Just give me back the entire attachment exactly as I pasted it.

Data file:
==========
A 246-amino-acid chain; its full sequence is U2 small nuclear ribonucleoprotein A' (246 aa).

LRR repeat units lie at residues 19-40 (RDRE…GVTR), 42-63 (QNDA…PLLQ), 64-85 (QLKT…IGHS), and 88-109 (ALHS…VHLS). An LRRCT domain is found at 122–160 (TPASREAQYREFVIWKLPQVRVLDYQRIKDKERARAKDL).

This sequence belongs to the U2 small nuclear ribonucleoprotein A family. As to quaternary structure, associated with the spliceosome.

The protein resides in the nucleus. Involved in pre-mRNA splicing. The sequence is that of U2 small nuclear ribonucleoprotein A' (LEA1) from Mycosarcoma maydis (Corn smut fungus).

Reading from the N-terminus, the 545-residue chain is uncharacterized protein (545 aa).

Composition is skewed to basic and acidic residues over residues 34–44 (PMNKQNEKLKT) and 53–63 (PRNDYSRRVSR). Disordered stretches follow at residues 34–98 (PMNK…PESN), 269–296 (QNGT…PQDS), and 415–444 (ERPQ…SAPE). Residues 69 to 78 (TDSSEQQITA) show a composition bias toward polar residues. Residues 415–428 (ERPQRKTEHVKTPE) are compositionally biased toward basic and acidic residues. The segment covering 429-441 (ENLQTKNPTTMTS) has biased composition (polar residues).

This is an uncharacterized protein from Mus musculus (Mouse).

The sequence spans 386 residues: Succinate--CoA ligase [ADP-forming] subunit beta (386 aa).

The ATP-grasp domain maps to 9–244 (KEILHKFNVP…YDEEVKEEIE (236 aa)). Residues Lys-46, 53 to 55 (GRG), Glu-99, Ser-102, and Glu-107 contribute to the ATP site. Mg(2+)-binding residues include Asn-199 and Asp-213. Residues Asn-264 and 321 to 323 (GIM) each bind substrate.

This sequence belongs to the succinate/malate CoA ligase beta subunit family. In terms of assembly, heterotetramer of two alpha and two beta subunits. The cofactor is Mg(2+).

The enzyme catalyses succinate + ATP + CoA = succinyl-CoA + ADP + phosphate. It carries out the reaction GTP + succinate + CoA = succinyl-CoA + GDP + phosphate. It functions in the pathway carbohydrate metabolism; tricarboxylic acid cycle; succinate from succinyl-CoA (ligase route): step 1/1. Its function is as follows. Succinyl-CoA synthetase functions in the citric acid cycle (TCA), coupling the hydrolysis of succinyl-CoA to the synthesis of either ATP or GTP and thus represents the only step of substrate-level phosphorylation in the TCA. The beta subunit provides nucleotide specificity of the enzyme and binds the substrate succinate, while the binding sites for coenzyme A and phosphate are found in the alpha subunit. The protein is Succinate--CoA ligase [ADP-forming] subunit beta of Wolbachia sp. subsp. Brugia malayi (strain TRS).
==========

A 246-amino-acid chain; its full sequence is U2 small nuclear ribonucleoprotein A' (246 aa).

LRR repeat units lie at residues 19-40 (RDRE…GVTR), 42-63 (QNDA…PLLQ), 64-85 (QLKT…IGHS), and 88-109 (ALHS…VHLS). An LRRCT domain is found at 122–160 (TPASREAQYREFVIWKLPQVRVLDYQRIKDKERARAKDL).

This sequence belongs to the U2 small nuclear ribonucleoprotein A family. As to quaternary structure, associated with the spliceosome.

The protein resides in the nucleus. Involved in pre-mRNA splicing. The sequence is that of U2 small nuclear ribonucleoprotein A' (LEA1) from Mycosarcoma maydis (Corn smut fungus).

Reading from the N-terminus, the 545-residue chain is uncharacterized protein (545 aa).

Composition is skewed to basic and acidic residues over residues 34–44 (PMNKQNEKLKT) and 53–63 (PRNDYSRRVSR). Disordered stretches follow at residues 34–98 (PMNK…PESN), 269–296 (QNGT…PQDS), and 415–444 (ERPQ…SAPE). Residues 69 to 78 (TDSSEQQITA) show a composition bias toward polar residues. Residues 415–428 (ERPQRKTEHVKTPE) are compositionally biased toward basic and acidic residues. The segment covering 429-441 (ENLQTKNPTTMTS) has biased composition (polar residues).

This is an uncharacterized protein from Mus musculus (Mouse).

The sequence spans 386 residues: Succinate--CoA ligase [ADP-forming] subunit beta (386 aa).

The ATP-grasp domain maps to 9–244 (KEILHKFNVP…YDEEVKEEIE (236 aa)). Residues Lys-46, 53 to 55 (GRG), Glu-99, Ser-102, and Glu-107 contribute to the ATP site. Mg(2+)-binding residues include Asn-199 and Asp-213. Residues Asn-264 and 321 to 323 (GIM) each bind substrate.

This sequence belongs to the succinate/malate CoA ligase beta subunit family. In terms of assembly, heterotetramer of two alpha and two beta subunits. The cofactor is Mg(2+).

The enzyme catalyses succinate + ATP + CoA = succinyl-CoA + ADP + phosphate. It carries out the reaction GTP + succinate + CoA = succinyl-CoA + GDP + phosphate. It functions in the pathway carbohydrate metabolism; tricarboxylic acid cycle; succinate from succinyl-CoA (ligase route): step 1/1. Its function is as follows. Succinyl-CoA synthetase functions in the citric acid cycle (TCA), coupling the hydrolysis of succinyl-CoA to the synthesis of either ATP or GTP and thus represents the only step of substrate-level phosphorylation in the TCA. The beta subunit provides nucleotide specificity of the enzyme and binds the substrate succinate, while the binding sites for coenzyme A and phosphate are found in the alpha subunit. The protein is Succinate--CoA ligase [ADP-forming] subunit beta of Wolbachia sp. subsp. Brugia malayi (strain TRS).